"It's been a big year for Hfs. Last year, the credit-brokering firm featured in our list of small to medium-sized enterprises, ranked 31st. This year, it has nearly doubled its head count, and easily qualifies as a ""big"" company. New offices opened in Didsbury, Manchester, a new brand was launched and the firm set up its own charity. It also celebrated its first ever Hfs wedding, though it's not just the staff who are getting hitched — the business was acquired by Capital One (see 90, page 93) last November.
Retaining its status as one of the best companies to work for while undergoing such rapid growth is testament to Hfs's culture, which, if summed up in a word, would be ""fun"": 87% say their team is fun to work with, 82% say they can be themselves and 89% laugh a lot with team members.
Stress levels are the lowest in our survey; just 12% said they had suffered job-related stress in the past year. They even have fun with rewards and bonuses, thanks to a ""dreambank"" scheme which exchanges points for prizes. Being good at darts helps — they are handed out for exceptional work and thrown at a board to claim cash awards.
Leadership and management are real strengths at Hfs. Eighty-four per cent have a great deal of faith in the leader of the organisation, and 81% are inspired by him, the sixth- and fifth-highest scores respectively among all 100 best companies. All of which should put a big smile on the face of managing director Paul Naden.
Winner of northwest young entrepreneur and young director of the year accolades, Naden started out as an office junior at Hfs. Still only 35 (36 this month), he was made MD in 1998. His enthusiasm is infectious and his rise through the ranks motivational. Beaming, he explains his outlook: ""I love working here. I work long hours, I work hard, and I want people who work here to enjoy themselves. I'd like to think that the vast majority do. I can honestly say that there's no one here that I wouldn't go out for a drink with.""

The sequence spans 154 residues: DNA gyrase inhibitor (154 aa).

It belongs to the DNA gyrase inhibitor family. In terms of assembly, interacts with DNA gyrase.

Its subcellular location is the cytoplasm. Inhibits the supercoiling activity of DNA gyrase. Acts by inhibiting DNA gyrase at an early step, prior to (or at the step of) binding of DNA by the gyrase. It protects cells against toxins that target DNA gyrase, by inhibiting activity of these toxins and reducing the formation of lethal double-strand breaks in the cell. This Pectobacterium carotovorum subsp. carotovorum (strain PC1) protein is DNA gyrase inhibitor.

It has taken hard work and some tough decisions to achieve this equilibrium, however. ""The former owner had lots of old-fashioned ideas. If he could save £5,000 on someone's salary, he'd be pleased,"" says Naden. ""We made a conscious decision to invest in systems and employees. For a couple of years we made no money at all.""
Now happily in the black, Hfs reported pre-tax profits of £4.8m last year, and isn't tightfisted when it comes to sharing the spoils. More than 80% of staff are happy with their pay and benefits (loans/mortgage processors earn £22,000 on average, including bonuses), the third-highest score for this in our survey.
There is a generous spend for fun — which hit £151,000 last year. This equates to £335 per employee on the current head count. About 50 team nights out punctuate the year, and events last year included a trip to Alton Towers, a polo weekend, a chauffeured night on the town in Manchester and white-water rafting in Wales, to name but a few. Successes are celebrated with meals out and Hfs stands at least the first round of drinks at the monthly meeting held in the local pub.
This monthly gathering is also the forum for announcing the employee of the month, who bags £500 for the honour, while runners-up receive 1,000 dreambank points (3,500 of these will buy a mountain bike). These and other awards help maintain the competitive buzz: employee of the year wins £2,000 and runners-up get weekend breaks for two to a European city or a spa. All sorts of high jinks add light-heartedness to the working environment, and staff were all as mad as March hares during the month last year, when everyone got £1,000 for meeting a target, while also dedicating themselves to a range of fancy dress and lookalike contests. Naden was to be found disguised as the ""brew lady"" — serving tea all day dressed up as a woman. This adds up to a contented workforce, almost three- quarters of whom say their work does not make them feel like they are on a treadmill.
John Abernathy, team leader in the My Loan division, says: ""There's a real personal feeling, even though the numbers have doubled. They bend over backwards to make staff happy. It's a phenomenal company to work for."" Sales adviser Lee Moore adds: ""If everyone gets on, then it means you want to come to work. My mum says: 'What are you doing? You're up! You're ready for work!'"
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